- the arrangement of the elements of a construction in a particular sequence, as the placing of John before the verb and of George after it in John saw George.
- the hierarchy of grammatical rules applying to a construction.
- the rank of immediate constituents.
- degree, as in algebra.
- the number of rows or columns of a square matrix or determinant.
- the number of times a function has been differentiated to produce a given derivative: a second order derivative.
- the order of the highest derivative appearing in a given differential equation: d2y/dx2 + 3y (dy/dx) − 6 = 0 is a differential equation of order two.
- the number of elements of a given group.
- the smallest positive integer such that a given element in a group raised to that integer equals the identity.
- the least positive integer n such that permuting a given set n times under a given permutation results in the set in its original form.
- any arrangement of columns with an entablature.
- any of five such arrangements typical of classical architecture, including the Doric, Ionic, and Corinthian orders invented by the Greeks and adapted by the Romans, the Tuscan order, invented by the Romans, and the Composite order, first named during the Renaissance.
- any of several concentric rings composing an arch, especially when each projects beyond the one below.
- a special honor or rank conferred by a sovereign upon a person for distinguished achievement.
- the insignia worn by such persons.
verb (used with object)
verb (used without object)
- ordeal bean,
- ordeal tree,
- order about,
- order arms,
- order bill of lading,
- order in council,
- order of australia
- fitting; appropriate: It appears that an apology is in order.
- in a state of proper arrangement, preparation, or readiness: Everything is in order for the departure.
- correct according to the rules of parliamentary procedure: Questions from the floor are now in order.
- resembling to some extent; like: I would like a dress on the order of the one in the window.
- approximately; about: On the order of 100,000 people attended the rally.
- inappropriate; unsuitable: His remark was certainly out of order.
- not operating properly; in disrepair: The air conditioner is out of order again.
- incorrect according to the rules of parliamentary procedure: The chairwoman told him that he was out of order.
Origin of order
- a commission or instruction to produce or supply something in return for payment
- the commodity produced or supplied
- (as modifier)order form
- a group of people holding a specific honour for service or merit, conferred on them by a sovereign or state
- the insignia of such a group
- the sacrament by which bishops, priests, etc, have their offices conferred upon them
- any of the degrees into which the ministry is divided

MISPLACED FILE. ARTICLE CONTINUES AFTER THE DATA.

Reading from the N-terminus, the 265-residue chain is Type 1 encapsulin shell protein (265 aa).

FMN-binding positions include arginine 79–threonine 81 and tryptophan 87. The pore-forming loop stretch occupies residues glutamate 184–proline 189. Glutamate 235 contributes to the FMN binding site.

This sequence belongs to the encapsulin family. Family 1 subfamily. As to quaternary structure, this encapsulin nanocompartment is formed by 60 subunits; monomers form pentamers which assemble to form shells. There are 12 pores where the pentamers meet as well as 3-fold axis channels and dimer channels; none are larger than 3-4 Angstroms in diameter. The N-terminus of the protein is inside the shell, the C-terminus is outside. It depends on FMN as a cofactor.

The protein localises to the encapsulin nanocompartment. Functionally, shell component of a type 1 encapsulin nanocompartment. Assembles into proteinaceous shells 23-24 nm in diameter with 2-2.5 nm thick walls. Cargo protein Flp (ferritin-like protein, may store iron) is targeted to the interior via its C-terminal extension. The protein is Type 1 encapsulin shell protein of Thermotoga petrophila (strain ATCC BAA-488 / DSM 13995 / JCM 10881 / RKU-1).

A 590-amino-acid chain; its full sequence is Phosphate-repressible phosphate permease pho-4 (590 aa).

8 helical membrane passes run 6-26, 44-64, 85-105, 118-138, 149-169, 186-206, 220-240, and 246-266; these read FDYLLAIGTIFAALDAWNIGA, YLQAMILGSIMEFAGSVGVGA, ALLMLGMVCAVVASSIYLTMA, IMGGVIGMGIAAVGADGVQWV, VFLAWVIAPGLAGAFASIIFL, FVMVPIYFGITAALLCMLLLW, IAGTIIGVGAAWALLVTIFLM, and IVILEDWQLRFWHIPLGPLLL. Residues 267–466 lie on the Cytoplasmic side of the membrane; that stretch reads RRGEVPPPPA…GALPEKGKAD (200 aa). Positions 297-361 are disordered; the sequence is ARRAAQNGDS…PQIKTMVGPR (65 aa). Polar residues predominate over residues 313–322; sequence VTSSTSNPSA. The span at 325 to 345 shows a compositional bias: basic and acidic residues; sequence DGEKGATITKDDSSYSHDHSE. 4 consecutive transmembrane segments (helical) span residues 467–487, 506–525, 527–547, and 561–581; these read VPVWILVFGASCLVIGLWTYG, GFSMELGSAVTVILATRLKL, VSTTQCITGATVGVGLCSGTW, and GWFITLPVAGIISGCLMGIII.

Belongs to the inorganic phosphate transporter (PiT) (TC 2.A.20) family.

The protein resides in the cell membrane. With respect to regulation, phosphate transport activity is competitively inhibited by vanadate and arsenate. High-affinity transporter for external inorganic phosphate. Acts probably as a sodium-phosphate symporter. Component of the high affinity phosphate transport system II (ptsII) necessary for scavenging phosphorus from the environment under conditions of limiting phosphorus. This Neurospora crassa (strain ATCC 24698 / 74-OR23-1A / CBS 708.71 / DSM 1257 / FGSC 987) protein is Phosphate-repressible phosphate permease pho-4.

- the office of an ordained Christian minister
- the number of times a function must be differentiated to obtain a given derivative
- the order of the highest derivative in a differential equation
- the number of rows or columns in a determinant or square matrix
- the number of members of a finite group
- in sequence
- properly arranged
- appropriate or fitting
- not in sequence
- not working
- not following the rules or customary procedure
- according to a buyer's specifications
- on request or demand
Word Origin for order
c.1200, "give order to, to arrange in order," from order (n.). Meaning "to give orders for or to" is from 1540s. Related: Ordered; ordering.
early 13c., "body of persons living under a religious discipline," from Old French ordre "position, estate; rule, regulation; religious order" (11c.), from earlier ordene, from Latin ordinem (nominative ordo) "row, rank, series, arrangement," originally "a row of threads in a loom," from Italic root *ord- "to arrange, arrangement" (cf. ordiri "to begin to weave," e.g. in primordial), of unknown origin.
Meaning "a rank in the (secular) community" is first recorded c.1300; meaning "command, directive" is first recorded 1540s, from the notion of "to keep in order." Military and honorary orders grew our of the fraternities of Crusader knights. Business and commerce sense is attested from 1837. In natural history, as a classification of living things, it is first recorded 1760. Meaning "condition of a community which is under the rule of law" is from late 15c.
Phrase in order to (1650s) preserves etymological notion of "sequence." The word reflects a medieval notion: "a system of parts subject to certain uniform, established ranks or proportions," and was used of everything from architecture to angels. Old English expressed many of the same ideas with endebyrdnes. In short order "without delay" is from 1834, American English; order of battle is from 1769.
In biology, the classification lower than a class and higher than a family. Dogs and cats belong to the order of carnivores; human beings, monkeys, and apes belong to the order of primates. Flies and mosquitoes belong to the same order; so do birch trees and oak trees. (See Linnean classification.)
Requested but not yet delivered, as in Our new sofa is on order. This term is always used for goods of some kind, the noun order having been used in the sense of “a commission for goods” since the early 1800s.
In addition to the idioms beginning with order
- order of the day, the
- order someone about
- apple-pie order
- back order
- call to order
- in order
- in short order
- just what the doctor ordered
- law and order
- made to order
- marching orders
- on order
- on the order of
- out of order
- pecking order
- put one's house in order
- short order
- standing orders
- tall order
- to order